… and this:

My heart leaves, hitchhikes right out of my body, heads north, catches a ferry across the Bering Sea and plants itself in Siberia with the polar bears and ibex and long-horned goats until it turns into a teeny-tiny glacier.

… and plenty others I’m sure were meant to be pretty, but was way too long-winded for me. The words are beautiful, but there are too many of them, and some of them don’t make sense at all (to me), and I feel like the plot often got lost in the writing. The story might be meaningful, but the execution failed miserably for me — I didn’t actually enjoy my reading experience.

I actually hovered between a two-star rating and a three-star rating, but ended up giving it three. Despite my reservations, I do believe that I’ll Give You The Sun has carved itself a little bit of a niche in the wider YA genre — it offers a much-needed, rather rare focus on family that not all YA books have. The characters were flawed, complex and three-dimensional, their problems incredibly realistic and their emotions incredibly human. Unfortunately, it was the writing style that let me down the most, in the end.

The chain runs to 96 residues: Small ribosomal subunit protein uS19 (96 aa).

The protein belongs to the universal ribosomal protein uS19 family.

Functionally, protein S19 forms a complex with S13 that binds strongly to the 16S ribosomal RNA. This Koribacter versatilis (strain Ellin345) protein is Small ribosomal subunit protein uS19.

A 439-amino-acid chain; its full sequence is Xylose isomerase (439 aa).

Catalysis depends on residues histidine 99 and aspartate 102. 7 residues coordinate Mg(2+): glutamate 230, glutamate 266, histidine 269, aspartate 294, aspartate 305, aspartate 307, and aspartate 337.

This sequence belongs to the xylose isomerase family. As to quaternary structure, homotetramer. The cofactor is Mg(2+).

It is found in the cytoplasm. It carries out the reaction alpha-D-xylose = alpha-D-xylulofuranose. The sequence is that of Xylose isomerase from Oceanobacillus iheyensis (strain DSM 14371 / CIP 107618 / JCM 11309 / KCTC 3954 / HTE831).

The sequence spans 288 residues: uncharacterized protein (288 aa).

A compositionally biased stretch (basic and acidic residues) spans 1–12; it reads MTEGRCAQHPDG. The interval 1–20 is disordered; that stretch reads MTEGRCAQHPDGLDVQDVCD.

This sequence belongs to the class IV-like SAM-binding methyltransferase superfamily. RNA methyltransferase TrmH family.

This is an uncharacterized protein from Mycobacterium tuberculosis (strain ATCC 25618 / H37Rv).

I feel like I’m in the minority with this book, but I’d still love to hear your thoughts! Link me to your review or let me know what you think in the comments. 

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27 thoughts on “Book Review: I’ll Give You The Sun – Jandy Nelson

  1. Oh shit. Here I was opening this review, my mind assuming “let’s read a super positive 5/5 star for this book because [everyone and their critters have rated this book that high]” and it wasn’t! Not saying I’m shocked that you didn’t give it a higher/lower rating but I feel like I’m conditioned to think this book is perfection.